Warrior's Quill

The Author Blog of Ethan E. Harris

Bernard Cornwell’s “1356″ (Book Review)

I purposefully did not read the title summary for Harper’s release, 1356, before reading the story. And until this book, I have never stopped to read any title by Bernard Cornwell. What I discovered was a dawning realization that this was an incredibly well-written, highly detailed historical fiction finding its zenith with the Battle of Poitiers in the year 1356. It’s expansive. It’s vast. The characters work. It’s a walking adventure with great depth of detail and imagery.

This is how historical fiction should be written. The characters are written with strength. By the time of the last battle, I was so engaged in the story that I simply could not stop. That’s not just a way to make a review sound good! I was honestly, extraordinarily hooked. I could “see” the battle taking place.

I have a deep respect for the level of authorship this story reflects. I could see, hear and smell the din of battle in a way that only Martin (or Tolkien, for that matter) has enabled me in the past. I am in awe of this degree of rich, sweeping story telling. I hesitate to say that I was entertained. It’s more like I was transfixed against my will.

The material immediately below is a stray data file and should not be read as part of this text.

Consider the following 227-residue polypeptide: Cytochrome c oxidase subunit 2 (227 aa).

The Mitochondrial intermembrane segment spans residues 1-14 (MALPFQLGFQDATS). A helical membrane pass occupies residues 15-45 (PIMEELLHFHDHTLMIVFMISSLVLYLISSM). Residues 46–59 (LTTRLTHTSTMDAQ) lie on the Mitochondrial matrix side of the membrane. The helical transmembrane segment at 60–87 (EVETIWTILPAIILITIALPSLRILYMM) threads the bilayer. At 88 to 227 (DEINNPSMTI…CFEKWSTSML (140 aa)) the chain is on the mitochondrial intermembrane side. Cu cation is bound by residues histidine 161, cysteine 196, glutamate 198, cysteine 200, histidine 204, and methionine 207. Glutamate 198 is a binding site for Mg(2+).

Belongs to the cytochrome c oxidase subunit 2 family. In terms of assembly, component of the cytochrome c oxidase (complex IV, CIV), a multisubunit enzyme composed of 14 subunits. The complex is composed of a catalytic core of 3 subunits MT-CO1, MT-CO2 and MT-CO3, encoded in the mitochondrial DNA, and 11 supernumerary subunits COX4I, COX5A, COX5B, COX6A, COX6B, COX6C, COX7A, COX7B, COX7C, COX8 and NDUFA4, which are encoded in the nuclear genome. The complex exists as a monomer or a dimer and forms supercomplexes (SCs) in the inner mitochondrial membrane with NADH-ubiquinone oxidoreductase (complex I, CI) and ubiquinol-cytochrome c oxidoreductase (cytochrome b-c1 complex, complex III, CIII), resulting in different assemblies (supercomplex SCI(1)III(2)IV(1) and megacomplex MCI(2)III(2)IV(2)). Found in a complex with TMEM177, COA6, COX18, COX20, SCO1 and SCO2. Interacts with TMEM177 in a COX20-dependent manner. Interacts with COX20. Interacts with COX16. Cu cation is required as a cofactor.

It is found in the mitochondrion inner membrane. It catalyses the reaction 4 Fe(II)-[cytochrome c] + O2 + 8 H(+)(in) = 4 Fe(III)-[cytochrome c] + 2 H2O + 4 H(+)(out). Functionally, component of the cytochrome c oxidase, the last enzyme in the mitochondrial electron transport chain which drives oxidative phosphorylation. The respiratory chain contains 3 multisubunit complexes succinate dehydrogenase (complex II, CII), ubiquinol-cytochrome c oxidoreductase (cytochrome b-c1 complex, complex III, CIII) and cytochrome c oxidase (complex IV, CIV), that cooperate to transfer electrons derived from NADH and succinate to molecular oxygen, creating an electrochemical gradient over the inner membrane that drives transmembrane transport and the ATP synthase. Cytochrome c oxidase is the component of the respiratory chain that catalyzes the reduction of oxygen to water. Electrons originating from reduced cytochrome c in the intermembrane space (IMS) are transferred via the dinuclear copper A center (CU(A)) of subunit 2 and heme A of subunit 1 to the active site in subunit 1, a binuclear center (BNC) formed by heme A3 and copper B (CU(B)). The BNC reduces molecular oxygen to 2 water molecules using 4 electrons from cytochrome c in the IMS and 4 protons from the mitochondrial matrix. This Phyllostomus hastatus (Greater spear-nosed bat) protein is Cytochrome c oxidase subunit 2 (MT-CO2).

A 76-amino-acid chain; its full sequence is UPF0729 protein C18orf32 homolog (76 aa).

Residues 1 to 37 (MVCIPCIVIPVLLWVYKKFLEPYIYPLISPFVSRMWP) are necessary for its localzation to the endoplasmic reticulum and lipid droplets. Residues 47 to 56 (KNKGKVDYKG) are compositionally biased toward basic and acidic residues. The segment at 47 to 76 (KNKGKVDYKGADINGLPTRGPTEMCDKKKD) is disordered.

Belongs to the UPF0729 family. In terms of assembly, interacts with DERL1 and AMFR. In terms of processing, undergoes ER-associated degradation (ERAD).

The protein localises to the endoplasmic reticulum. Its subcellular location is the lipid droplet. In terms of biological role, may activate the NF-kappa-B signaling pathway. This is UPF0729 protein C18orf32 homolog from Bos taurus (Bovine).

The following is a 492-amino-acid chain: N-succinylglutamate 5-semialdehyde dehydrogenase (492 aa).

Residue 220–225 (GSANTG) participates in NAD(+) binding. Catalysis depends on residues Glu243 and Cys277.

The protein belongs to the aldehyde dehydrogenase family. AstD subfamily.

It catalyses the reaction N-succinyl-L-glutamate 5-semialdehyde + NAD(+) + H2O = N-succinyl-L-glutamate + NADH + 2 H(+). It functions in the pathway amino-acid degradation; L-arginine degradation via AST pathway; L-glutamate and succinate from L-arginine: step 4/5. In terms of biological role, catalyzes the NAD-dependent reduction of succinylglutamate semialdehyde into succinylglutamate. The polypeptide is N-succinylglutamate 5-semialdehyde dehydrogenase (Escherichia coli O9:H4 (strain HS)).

The highly detailed narrative was a struggle for me at first. The first chapter’s character is slowly woven into the fabric of the rest of the story, and although it turns out to be pivotal, I was lost in trying to grasp the significance.

Ultimately, though, I wasn’t expecting to immerse myself so deeply in a story with such depth of range. It is not cookie-cutter fiction, folks. This is a serious novel, with amazingly detailed imagery and themes. And I enjoyed myself immensely. 

I would recommend this book to anyone who found themselves bowled away by George R. R. Martin grand battle mechanics or with Tolkien’s worldwide scope. The author, Bernard Cornwell, is an incredibly skilled writer worthy of all accolades heaped at his pen.

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This entry was posted on October 30, 2012 by in Uncategorized.
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